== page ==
Everyone says that they hate the shaky cam quasi-reality movies. As a writer of fiction, I must tell you that I think the regular, fiction horror in moves should be a thing of the past. I feel like fiction horror on the screen has run it’s course. I’ve seen the best of the suspense horror movies, I’ve seen the best crazy-killer-on-the-loose movies; I’ve been startled, psycholigically titilated, and I’ve been made quasy watching the torture of another human being. It feels like the fictional horror movie has run it’s course. Everyone’s worked so hard topping the last guy that there’s no more that they can do to me to horrify me. Enter the shaky cam horror.
The shaky cam horror is dependent on many things. The first thing shaky cams must do is be methodical. We have to learn to like these characters to some degree. We also have to believe that their lives are those of a simple, pedantic nature that makes us believe that they could be our next door neighbors. Once this is established, we should receive some information about the slow trickle of horror that is about to occur. If we receive too much information, it feels like we are being spoon fed information in the manner that a fictional, horror movie provides us information. Humans are sloppy individuals to some degree. To some degree, we don’t fill in all the blanks that we should fill in. We procrastinate on some vital issues. In other words, some slopiness is good in these quasi-reality movies. It adds to the reality of it all. You must also fulfill the keys to horror:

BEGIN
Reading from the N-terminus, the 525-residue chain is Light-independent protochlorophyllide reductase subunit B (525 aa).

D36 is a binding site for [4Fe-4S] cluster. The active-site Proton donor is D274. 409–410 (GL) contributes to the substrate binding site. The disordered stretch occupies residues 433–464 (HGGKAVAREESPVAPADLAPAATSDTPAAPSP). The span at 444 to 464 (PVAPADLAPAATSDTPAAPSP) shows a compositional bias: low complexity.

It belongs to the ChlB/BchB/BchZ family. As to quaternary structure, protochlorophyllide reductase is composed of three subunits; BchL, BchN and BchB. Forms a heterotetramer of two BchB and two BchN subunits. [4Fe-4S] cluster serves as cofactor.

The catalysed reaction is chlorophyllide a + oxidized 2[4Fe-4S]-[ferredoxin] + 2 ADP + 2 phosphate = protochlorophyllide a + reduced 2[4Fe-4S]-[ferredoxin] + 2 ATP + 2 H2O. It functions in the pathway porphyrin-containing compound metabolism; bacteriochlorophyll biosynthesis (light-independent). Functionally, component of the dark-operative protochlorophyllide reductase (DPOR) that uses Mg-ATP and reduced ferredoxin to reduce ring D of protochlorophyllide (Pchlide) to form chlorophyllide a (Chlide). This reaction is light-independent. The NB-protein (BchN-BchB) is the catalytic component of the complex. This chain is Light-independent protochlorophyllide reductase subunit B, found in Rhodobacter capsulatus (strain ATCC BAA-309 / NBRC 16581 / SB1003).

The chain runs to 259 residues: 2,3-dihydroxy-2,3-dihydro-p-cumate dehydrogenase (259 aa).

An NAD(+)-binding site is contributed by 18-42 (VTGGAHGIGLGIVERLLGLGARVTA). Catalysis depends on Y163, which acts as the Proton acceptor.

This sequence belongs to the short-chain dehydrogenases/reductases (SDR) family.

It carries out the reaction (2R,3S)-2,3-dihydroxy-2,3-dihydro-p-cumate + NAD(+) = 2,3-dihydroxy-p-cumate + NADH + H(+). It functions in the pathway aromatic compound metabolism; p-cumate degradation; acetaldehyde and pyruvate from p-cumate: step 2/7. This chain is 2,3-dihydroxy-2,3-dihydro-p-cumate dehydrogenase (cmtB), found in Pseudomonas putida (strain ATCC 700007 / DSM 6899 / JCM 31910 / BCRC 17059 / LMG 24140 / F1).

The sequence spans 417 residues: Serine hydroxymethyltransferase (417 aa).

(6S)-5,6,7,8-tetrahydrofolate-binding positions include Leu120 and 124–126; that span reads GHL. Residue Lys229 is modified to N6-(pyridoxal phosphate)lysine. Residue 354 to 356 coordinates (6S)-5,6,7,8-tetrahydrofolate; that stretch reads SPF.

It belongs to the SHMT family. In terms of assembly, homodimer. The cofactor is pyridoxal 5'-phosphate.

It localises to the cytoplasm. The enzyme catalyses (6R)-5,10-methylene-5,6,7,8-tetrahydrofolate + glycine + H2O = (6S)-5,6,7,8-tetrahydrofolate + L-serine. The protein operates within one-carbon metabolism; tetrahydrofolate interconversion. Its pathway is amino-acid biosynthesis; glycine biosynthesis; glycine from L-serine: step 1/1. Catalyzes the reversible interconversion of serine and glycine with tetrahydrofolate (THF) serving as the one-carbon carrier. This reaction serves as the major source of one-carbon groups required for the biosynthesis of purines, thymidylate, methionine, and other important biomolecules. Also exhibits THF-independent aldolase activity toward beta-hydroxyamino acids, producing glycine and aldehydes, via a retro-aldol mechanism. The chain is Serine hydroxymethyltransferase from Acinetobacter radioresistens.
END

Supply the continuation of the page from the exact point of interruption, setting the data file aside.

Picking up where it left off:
*Rhythm is everything. Harmony is horror. Steve Martin once said that comedy is best when it follows three beats. I don’t know if the same is true for horror, but there is a beat to it.
*Humans are helpless to anything about it. This one’s an obvious one, and it is covered in fictional horror movies, but it must be covered here.
*Limited direction and limited acting. I understand that when Spielberg’s company bought this script, they were initially thinking of going big. They were thinking of bringing in big Hollywood directors and big Hollywood actors. I’m glad they didn’t. It lent to the rawness and realness of the project. The directing wasn’t horrible, and it wasn’t great, and the acting followed suit.
*Less is more. If you have a couple of pivotal scenes let them occur off screen. Allow us to bring in our own elements to the plot. This is something that the best shaky cam, quasi reality movies have done. Provide a general scene of some creepiness, depending on your movie, and allow us to steer the course from there.
There have been three shaky cam horrors that immediately come to mind. The Blair Witch Project, Cloverfield, and now Paranormal Activity. I loved all three of them, but this one was the best by far.